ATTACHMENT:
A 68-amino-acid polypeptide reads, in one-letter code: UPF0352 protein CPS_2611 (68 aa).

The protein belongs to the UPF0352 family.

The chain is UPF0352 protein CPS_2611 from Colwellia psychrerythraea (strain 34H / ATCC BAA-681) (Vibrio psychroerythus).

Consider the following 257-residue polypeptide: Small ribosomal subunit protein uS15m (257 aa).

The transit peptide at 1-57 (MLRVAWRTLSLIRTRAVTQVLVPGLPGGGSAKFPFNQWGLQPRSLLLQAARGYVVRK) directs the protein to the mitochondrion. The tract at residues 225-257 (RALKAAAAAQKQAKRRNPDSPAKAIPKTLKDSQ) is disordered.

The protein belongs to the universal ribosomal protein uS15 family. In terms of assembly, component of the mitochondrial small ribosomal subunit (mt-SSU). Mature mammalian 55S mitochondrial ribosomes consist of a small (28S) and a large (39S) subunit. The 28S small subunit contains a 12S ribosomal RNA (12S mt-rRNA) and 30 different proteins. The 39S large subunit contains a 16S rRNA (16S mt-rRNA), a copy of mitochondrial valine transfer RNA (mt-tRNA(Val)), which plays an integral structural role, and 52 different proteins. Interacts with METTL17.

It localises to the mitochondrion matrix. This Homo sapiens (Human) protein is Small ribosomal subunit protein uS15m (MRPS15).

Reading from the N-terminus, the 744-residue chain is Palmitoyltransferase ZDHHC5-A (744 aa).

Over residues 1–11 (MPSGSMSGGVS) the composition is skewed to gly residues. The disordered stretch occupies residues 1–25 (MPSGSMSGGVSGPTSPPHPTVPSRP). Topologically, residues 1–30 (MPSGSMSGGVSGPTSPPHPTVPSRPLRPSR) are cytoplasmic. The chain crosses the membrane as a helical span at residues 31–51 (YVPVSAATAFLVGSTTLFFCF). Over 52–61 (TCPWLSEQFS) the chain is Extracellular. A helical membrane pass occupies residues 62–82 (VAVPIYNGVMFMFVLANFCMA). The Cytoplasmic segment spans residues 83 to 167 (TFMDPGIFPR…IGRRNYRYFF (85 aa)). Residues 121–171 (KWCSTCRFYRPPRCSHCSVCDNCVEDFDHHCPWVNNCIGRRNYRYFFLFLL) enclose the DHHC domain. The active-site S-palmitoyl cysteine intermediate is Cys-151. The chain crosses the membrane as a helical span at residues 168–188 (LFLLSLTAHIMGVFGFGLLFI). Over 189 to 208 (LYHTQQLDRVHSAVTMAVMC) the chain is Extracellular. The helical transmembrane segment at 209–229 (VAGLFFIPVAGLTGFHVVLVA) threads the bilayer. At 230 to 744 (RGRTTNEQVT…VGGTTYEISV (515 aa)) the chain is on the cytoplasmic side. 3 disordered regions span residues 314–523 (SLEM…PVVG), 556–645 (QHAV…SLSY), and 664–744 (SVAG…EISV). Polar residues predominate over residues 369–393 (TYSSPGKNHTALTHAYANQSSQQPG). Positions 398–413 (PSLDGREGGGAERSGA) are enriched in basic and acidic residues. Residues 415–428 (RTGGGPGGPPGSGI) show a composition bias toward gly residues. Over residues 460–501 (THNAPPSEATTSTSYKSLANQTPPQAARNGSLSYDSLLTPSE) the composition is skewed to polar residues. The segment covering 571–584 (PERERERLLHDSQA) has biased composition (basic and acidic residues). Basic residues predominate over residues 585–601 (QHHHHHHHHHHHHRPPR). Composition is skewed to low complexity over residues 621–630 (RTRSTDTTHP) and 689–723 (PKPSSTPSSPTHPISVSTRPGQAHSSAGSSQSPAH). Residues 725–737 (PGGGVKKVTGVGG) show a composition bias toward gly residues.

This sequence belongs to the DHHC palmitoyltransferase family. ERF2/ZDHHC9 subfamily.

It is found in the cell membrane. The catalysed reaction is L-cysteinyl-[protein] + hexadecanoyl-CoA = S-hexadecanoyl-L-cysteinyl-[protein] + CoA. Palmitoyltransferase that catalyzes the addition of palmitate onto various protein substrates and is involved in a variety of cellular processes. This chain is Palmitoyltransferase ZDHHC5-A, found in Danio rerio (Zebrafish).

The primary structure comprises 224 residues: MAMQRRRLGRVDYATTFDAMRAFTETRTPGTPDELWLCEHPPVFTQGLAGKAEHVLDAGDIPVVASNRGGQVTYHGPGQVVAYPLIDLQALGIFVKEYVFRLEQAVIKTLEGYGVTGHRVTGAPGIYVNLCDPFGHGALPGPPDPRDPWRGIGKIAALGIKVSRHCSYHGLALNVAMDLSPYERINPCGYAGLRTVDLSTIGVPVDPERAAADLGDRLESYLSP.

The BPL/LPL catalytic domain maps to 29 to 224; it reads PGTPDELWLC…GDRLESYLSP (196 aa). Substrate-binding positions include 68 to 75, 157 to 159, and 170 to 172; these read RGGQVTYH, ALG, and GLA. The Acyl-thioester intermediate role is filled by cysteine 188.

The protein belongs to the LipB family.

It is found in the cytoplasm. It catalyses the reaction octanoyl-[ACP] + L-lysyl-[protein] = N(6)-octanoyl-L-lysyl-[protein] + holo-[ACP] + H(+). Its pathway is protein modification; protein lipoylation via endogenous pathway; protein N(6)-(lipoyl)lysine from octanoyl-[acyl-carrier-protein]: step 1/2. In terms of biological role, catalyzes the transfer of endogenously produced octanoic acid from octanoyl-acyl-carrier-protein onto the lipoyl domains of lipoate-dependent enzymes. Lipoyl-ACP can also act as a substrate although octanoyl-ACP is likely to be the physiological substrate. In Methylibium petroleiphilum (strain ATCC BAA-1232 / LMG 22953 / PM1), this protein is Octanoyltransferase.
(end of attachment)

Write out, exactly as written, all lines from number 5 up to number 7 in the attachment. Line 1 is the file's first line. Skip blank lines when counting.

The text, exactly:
The transit peptide at 1-57 (MLRVAWRTLSLIRTRAVTQVLVPGLPGGGSAKFPFNQWGLQPRSLLLQAARGYVVRK) directs the protein to the mitochondrion. The tract at residues 225-257 (RALKAAAAAQKQAKRRNPDSPAKAIPKTLKDSQ) is disordered.

The protein belongs to the universal ribosomal protein uS15 family. In terms of assembly, component of the mitochondrial small ribosomal subunit (mt-SSU). Mature mammalian 55S mitochondrial ribosomes consist of a small (28S) and a large (39S) subunit. The 28S small subunit contains a 12S ribosomal RNA (12S mt-rRNA) and 30 different proteins. The 39S large subunit contains a 16S rRNA (16S mt-rRNA), a copy of mitochondrial valine transfer RNA (mt-tRNA(Val)), which plays an integral structural role, and 52 different proteins. Interacts with METTL17.

It localises to the mitochondrion matrix. This Homo sapiens (Human) protein is Small ribosomal subunit protein uS15m (MRPS15).